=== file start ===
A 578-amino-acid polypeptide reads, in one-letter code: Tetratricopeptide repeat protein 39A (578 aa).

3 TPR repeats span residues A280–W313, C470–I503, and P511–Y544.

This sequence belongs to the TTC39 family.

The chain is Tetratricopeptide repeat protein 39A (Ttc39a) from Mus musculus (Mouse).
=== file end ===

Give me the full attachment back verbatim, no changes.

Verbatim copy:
A 578-amino-acid polypeptide reads, in one-letter code: Tetratricopeptide repeat protein 39A (578 aa).

3 TPR repeats span residues A280–W313, C470–I503, and P511–Y544.

This sequence belongs to the TTC39 family.

The chain is Tetratricopeptide repeat protein 39A (Ttc39a) from Mus musculus (Mouse).